Picture this: You and your family are attending a celebration such as a child’s birthday party, a graduation or a holiday event. Someone leans over to you and says, “Look at these kids just bouncing off the walls! They are on a sugar high!” This is one of the most common misperceptions I hear about food – especially when it comes to children. Both sugar and food colors have, undeservedly, become common scapegoats for hyperactivity (and sometimes just energetic behavior) in kids.

As a registered dietitian, I help people make well-informed nutrition decisions for themselves and their families. My recommendations aren’t just based on opinion but on scientific evidence. I try to reassure people that sugar and food colors do not cause kids to “bounce off the walls.”

August is Kids Eat Right Month.  To celebrate, here are some credible information and resources on child nutrition and some facts about sugar and food colors:

1.    Consuming sugar does not cause a spike and crash in your blood sugar. Unless you have diabetes or reactive hypoglycemia, your body does an excellent job of keeping your blood sugar within a normal range.  Also, these normal changes in blood sugar do not cause hyperactivity.

2.    The potential relationship between food colors and hyperactivity has been studied for more than thirty years. Yet, research has not determined a “cause and effect” relationship. The vast majority of experts agree that food colors do not contribute to hyperactivity in children.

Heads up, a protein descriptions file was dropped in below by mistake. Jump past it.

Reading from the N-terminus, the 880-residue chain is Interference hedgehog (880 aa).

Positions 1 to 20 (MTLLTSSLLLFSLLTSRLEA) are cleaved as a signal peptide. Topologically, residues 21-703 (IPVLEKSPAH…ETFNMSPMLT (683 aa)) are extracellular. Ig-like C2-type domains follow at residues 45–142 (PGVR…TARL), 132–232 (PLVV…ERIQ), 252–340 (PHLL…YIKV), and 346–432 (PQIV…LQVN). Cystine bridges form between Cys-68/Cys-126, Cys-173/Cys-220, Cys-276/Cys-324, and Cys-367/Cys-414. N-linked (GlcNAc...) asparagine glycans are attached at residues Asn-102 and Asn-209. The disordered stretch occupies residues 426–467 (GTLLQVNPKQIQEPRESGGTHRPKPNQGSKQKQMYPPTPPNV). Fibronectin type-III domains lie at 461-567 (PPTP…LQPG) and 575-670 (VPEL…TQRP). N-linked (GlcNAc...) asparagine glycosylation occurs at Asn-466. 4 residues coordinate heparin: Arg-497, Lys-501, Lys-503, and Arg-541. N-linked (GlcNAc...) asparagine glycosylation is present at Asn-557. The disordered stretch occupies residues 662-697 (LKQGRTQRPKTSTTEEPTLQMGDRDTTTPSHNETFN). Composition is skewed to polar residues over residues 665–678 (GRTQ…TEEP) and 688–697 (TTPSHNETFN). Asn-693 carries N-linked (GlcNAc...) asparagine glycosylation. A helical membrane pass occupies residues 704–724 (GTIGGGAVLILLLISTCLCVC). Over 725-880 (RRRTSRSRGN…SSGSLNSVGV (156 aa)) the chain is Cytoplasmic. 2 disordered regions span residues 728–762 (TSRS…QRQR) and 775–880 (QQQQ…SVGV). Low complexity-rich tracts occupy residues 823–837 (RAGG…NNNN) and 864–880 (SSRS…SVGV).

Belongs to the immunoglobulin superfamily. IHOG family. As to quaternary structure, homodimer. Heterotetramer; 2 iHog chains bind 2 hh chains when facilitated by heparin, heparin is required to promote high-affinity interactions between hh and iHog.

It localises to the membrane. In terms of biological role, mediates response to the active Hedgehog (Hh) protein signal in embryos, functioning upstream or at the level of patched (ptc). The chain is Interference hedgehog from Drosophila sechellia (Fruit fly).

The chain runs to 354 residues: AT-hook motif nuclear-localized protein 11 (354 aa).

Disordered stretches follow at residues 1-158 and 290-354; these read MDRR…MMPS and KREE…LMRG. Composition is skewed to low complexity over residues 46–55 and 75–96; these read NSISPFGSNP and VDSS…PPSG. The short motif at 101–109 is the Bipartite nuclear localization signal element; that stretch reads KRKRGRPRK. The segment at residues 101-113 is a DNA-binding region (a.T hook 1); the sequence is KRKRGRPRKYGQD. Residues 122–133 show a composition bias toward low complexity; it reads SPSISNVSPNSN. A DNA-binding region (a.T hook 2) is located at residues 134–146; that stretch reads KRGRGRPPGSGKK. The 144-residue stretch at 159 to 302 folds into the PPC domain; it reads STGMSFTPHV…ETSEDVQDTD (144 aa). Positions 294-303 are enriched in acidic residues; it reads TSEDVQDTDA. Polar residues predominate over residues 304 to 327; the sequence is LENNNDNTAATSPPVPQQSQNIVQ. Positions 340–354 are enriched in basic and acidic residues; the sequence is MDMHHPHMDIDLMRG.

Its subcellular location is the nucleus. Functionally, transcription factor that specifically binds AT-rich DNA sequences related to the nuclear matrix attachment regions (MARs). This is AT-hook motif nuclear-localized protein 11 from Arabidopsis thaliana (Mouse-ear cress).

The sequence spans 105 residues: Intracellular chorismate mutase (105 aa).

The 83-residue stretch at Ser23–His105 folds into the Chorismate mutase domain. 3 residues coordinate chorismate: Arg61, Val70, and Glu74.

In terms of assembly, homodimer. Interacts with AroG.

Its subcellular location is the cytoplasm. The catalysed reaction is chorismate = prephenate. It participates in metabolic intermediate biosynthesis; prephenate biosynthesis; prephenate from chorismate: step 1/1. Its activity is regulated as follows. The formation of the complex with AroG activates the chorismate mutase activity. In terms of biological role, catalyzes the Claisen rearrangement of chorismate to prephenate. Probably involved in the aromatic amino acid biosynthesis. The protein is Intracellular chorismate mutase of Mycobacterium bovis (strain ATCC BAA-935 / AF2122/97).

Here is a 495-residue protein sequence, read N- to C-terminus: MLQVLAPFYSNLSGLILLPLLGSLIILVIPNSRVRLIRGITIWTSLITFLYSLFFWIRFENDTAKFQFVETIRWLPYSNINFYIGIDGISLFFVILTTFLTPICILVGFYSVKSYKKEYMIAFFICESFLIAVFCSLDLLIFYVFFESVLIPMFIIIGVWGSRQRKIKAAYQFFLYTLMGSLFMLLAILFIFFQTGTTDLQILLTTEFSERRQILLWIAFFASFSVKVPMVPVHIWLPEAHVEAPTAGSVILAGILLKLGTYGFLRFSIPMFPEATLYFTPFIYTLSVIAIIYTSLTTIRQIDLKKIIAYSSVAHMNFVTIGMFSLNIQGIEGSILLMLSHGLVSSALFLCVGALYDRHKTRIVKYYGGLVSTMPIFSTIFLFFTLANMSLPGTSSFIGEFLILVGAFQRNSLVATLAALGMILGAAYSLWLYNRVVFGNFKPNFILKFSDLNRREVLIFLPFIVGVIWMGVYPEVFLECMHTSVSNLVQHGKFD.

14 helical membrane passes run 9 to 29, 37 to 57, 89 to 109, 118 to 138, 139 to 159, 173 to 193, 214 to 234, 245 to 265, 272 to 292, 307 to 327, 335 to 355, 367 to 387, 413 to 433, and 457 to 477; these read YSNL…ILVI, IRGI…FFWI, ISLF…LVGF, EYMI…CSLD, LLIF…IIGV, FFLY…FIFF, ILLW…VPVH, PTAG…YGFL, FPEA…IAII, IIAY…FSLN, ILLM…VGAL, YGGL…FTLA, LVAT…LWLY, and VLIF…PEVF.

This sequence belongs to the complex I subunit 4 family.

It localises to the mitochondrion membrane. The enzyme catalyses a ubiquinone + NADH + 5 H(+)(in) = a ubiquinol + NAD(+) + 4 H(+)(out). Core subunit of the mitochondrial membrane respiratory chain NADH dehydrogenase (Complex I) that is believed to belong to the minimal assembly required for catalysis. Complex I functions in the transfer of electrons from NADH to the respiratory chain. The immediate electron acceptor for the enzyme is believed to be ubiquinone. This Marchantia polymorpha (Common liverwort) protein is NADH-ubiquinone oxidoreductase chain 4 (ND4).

3.    If you want to know which foods contain sugar or food colors, or if you’re still worried your child is reacting negatively to sugar, food colors, or any food for that matter, check out the full article I wrote for the FACTS Network.

For more information about me, check out my Guilt-Free RD philosophy here!

To check out other posts on my “Food for Thought” blog, click here.

To listen to my podcast interviews with food and nutrition experts, click here.

For more info on my background and credentials, click here and here.

If you’re interested in my interviews with other dietitians, and their nutrition insight, click here.

Note: I’m pleased to be a consultant to The International Food Information Council, providing blogs and other social media content that shares their resources for health professionals and the public. I believe whole-heartedly in their mission of effectively communicating science-based information on health, nutrition and food safety for the public good.
Thank you for visiting my site! I hope you have a Guilt-Free day!
Melissa

 

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